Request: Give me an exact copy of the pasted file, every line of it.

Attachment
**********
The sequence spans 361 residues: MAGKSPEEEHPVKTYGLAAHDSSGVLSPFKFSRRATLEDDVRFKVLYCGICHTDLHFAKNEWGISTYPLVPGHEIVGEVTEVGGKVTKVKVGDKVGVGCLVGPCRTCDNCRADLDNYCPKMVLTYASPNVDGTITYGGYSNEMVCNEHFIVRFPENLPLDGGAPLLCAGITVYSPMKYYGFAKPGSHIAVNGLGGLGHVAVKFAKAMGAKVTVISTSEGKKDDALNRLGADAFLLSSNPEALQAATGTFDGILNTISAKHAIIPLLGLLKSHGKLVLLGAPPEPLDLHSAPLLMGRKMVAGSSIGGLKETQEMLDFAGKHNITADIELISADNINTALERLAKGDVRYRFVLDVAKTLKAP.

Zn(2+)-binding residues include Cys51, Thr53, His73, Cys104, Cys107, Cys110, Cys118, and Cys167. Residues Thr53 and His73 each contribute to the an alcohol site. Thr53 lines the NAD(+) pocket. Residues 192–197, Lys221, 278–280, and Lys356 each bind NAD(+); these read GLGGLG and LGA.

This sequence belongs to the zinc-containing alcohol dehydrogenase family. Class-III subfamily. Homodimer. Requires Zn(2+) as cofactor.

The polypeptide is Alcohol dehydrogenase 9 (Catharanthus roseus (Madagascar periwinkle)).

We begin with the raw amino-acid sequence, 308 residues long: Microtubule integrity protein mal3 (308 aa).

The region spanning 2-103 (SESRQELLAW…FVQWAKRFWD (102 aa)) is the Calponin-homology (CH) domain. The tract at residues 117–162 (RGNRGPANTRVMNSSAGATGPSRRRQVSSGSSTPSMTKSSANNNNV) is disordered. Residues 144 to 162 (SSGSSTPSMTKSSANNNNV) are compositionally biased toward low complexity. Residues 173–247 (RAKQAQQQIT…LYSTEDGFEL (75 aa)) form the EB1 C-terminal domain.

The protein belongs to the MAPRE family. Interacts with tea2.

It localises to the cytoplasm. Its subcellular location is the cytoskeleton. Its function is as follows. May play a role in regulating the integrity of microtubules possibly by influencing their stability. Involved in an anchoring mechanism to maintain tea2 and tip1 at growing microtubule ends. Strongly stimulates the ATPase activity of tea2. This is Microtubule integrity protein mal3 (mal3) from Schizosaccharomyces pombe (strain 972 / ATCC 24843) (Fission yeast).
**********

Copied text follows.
The sequence spans 361 residues: MAGKSPEEEHPVKTYGLAAHDSSGVLSPFKFSRRATLEDDVRFKVLYCGICHTDLHFAKNEWGISTYPLVPGHEIVGEVTEVGGKVTKVKVGDKVGVGCLVGPCRTCDNCRADLDNYCPKMVLTYASPNVDGTITYGGYSNEMVCNEHFIVRFPENLPLDGGAPLLCAGITVYSPMKYYGFAKPGSHIAVNGLGGLGHVAVKFAKAMGAKVTVISTSEGKKDDALNRLGADAFLLSSNPEALQAATGTFDGILNTISAKHAIIPLLGLLKSHGKLVLLGAPPEPLDLHSAPLLMGRKMVAGSSIGGLKETQEMLDFAGKHNITADIELISADNINTALERLAKGDVRYRFVLDVAKTLKAP.

Zn(2+)-binding residues include Cys51, Thr53, His73, Cys104, Cys107, Cys110, Cys118, and Cys167. Residues Thr53 and His73 each contribute to the an alcohol site. Thr53 lines the NAD(+) pocket. Residues 192–197, Lys221, 278–280, and Lys356 each bind NAD(+); these read GLGGLG and LGA.

This sequence belongs to the zinc-containing alcohol dehydrogenase family. Class-III subfamily. Homodimer. Requires Zn(2+) as cofactor.

The polypeptide is Alcohol dehydrogenase 9 (Catharanthus roseus (Madagascar periwinkle)).

We begin with the raw amino-acid sequence, 308 residues long: Microtubule integrity protein mal3 (308 aa).

The region spanning 2-103 (SESRQELLAW…FVQWAKRFWD (102 aa)) is the Calponin-homology (CH) domain. The tract at residues 117–162 (RGNRGPANTRVMNSSAGATGPSRRRQVSSGSSTPSMTKSSANNNNV) is disordered. Residues 144 to 162 (SSGSSTPSMTKSSANNNNV) are compositionally biased toward low complexity. Residues 173–247 (RAKQAQQQIT…LYSTEDGFEL (75 aa)) form the EB1 C-terminal domain.

The protein belongs to the MAPRE family. Interacts with tea2.

It localises to the cytoplasm. Its subcellular location is the cytoskeleton. Its function is as follows. May play a role in regulating the integrity of microtubules possibly by influencing their stability. Involved in an anchoring mechanism to maintain tea2 and tip1 at growing microtubule ends. Strongly stimulates the ATPase activity of tea2. This is Microtubule integrity protein mal3 (mal3) from Schizosaccharomyces pombe (strain 972 / ATCC 24843) (Fission yeast).